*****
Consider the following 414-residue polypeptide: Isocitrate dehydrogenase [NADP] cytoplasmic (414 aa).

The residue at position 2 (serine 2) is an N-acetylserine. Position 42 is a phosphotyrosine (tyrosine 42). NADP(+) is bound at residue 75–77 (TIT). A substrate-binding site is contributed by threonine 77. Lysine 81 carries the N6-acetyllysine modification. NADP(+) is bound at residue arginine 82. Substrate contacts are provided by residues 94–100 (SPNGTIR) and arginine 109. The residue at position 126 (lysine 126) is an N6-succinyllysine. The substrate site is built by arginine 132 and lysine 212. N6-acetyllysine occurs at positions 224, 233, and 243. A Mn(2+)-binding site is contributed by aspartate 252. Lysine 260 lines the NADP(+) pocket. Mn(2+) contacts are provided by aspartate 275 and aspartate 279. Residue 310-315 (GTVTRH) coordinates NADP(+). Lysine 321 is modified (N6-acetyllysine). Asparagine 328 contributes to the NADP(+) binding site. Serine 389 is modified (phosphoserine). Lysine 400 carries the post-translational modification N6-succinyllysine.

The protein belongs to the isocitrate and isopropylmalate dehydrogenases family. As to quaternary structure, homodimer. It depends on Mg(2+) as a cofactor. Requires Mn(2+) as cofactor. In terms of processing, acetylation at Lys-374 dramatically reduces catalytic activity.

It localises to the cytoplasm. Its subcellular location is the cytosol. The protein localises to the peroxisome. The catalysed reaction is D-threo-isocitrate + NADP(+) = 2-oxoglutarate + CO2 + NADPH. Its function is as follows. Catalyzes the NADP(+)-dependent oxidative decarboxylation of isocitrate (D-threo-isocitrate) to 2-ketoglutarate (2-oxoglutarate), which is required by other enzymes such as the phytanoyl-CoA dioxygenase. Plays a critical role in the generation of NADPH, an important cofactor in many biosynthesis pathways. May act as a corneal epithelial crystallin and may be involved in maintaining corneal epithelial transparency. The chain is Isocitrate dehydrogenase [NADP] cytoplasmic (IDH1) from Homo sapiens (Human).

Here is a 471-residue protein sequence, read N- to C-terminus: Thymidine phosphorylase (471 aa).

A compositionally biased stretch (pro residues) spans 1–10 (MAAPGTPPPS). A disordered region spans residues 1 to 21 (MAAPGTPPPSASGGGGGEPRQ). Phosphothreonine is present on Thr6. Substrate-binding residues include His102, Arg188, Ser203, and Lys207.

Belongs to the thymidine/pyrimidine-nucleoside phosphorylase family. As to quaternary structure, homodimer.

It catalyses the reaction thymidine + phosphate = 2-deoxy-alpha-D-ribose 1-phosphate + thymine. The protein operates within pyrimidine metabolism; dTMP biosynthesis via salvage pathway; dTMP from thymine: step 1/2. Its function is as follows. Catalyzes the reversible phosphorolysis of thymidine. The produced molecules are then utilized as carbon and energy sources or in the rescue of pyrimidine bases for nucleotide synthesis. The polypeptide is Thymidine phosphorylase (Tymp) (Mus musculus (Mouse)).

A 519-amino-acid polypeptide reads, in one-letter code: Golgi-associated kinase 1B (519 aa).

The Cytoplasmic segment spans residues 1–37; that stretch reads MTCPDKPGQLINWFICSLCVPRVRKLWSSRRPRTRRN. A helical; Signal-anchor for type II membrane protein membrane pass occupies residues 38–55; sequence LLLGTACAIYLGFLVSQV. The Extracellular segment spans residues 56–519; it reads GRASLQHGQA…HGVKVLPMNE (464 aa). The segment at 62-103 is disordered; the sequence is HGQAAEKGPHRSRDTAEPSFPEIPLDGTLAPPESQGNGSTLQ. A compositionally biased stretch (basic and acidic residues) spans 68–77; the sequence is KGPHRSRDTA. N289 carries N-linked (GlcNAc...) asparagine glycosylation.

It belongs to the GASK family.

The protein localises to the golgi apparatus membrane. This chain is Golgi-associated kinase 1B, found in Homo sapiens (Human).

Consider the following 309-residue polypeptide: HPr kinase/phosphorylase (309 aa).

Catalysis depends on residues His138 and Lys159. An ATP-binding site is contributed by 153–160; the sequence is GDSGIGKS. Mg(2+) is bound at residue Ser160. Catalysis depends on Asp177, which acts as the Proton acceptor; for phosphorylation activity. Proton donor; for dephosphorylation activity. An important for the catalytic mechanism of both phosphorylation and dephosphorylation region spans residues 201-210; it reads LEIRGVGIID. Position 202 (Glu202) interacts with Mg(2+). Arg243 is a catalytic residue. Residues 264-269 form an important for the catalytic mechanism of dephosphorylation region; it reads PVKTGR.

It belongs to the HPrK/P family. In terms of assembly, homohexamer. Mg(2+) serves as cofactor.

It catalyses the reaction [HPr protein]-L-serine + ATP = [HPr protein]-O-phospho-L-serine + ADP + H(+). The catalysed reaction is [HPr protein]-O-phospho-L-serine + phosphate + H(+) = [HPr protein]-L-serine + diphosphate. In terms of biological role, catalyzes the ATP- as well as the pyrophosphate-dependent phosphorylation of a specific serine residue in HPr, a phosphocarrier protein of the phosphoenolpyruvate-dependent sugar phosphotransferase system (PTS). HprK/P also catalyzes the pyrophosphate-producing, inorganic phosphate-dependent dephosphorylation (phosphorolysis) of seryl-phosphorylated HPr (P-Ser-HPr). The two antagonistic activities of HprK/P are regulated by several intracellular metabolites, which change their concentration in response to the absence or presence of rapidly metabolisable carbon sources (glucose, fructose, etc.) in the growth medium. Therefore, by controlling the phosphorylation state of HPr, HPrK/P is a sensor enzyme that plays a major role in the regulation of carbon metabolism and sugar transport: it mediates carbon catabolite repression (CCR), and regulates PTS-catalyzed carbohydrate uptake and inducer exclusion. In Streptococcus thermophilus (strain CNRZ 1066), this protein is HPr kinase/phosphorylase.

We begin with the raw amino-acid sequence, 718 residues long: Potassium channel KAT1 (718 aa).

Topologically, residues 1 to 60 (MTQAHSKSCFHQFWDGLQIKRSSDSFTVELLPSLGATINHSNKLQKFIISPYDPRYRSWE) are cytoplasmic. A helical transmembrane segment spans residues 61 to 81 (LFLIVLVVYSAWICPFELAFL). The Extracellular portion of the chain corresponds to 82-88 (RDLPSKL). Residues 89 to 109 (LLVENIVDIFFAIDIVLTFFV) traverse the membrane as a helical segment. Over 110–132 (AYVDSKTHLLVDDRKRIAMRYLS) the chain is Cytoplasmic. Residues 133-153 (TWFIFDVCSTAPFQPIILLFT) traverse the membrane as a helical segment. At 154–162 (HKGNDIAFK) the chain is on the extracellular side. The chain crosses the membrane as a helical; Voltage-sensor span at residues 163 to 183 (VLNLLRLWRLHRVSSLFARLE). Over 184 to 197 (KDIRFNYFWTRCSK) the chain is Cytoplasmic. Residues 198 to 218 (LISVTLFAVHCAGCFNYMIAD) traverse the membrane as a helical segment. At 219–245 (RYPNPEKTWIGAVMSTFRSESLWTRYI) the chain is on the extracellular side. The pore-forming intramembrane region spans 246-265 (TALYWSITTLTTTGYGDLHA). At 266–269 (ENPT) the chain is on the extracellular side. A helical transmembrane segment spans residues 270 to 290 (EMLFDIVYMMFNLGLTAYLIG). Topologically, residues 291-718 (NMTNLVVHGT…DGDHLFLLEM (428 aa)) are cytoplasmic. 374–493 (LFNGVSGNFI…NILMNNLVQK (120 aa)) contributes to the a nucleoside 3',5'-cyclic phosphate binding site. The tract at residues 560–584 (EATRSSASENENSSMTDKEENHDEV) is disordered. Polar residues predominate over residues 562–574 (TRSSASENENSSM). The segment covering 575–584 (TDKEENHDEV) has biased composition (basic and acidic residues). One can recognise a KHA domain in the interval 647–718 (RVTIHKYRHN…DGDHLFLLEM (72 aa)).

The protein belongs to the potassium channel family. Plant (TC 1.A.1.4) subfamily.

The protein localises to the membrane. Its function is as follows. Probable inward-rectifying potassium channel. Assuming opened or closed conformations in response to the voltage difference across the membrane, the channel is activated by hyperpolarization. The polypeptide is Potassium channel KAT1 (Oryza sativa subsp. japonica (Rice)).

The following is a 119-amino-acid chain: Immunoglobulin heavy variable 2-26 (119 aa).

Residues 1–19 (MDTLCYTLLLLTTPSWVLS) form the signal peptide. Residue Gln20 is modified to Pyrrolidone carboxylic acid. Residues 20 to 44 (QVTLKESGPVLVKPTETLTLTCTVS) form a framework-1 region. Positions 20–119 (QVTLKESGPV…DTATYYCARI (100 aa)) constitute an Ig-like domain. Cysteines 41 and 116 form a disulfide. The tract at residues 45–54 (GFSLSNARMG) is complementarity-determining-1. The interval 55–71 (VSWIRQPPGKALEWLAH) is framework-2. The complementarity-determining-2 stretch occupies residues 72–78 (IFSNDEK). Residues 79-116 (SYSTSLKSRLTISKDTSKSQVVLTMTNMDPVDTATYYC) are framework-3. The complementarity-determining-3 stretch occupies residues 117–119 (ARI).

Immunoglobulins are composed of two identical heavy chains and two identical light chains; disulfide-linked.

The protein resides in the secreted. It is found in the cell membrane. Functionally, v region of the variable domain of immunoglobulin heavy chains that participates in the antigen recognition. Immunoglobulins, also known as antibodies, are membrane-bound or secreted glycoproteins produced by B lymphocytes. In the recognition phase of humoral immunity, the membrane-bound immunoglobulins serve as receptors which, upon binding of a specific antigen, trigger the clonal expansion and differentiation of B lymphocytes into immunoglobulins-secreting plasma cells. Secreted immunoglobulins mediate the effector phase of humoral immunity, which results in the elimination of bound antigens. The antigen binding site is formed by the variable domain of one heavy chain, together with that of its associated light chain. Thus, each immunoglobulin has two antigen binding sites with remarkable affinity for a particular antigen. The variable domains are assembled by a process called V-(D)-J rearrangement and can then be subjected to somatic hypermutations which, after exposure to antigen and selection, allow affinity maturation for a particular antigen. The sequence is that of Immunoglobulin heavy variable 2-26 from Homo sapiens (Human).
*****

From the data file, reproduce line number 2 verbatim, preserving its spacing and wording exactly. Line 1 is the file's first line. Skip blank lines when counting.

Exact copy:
The residue at position 2 (serine 2) is an N-acetylserine. Position 42 is a phosphotyrosine (tyrosine 42). NADP(+) is bound at residue 75–77 (TIT). A substrate-binding site is contributed by threonine 77. Lysine 81 carries the N6-acetyllysine modification. NADP(+) is bound at residue arginine 82. Substrate contacts are provided by residues 94–100 (SPNGTIR) and arginine 109. The residue at position 126 (lysine 126) is an N6-succinyllysine. The substrate site is built by arginine 132 and lysine 212. N6-acetyllysine occurs at positions 224, 233, and 243. A Mn(2+)-binding site is contributed by aspartate 252. Lysine 260 lines the NADP(+) pocket. Mn(2+) contacts are provided by aspartate 275 and aspartate 279. Residue 310-315 (GTVTRH) coordinates NADP(+). Lysine 321 is modified (N6-acetyllysine). Asparagine 328 contributes to the NADP(+) binding site. Serine 389 is modified (phosphoserine). Lysine 400 carries the post-translational modification N6-succinyllysine.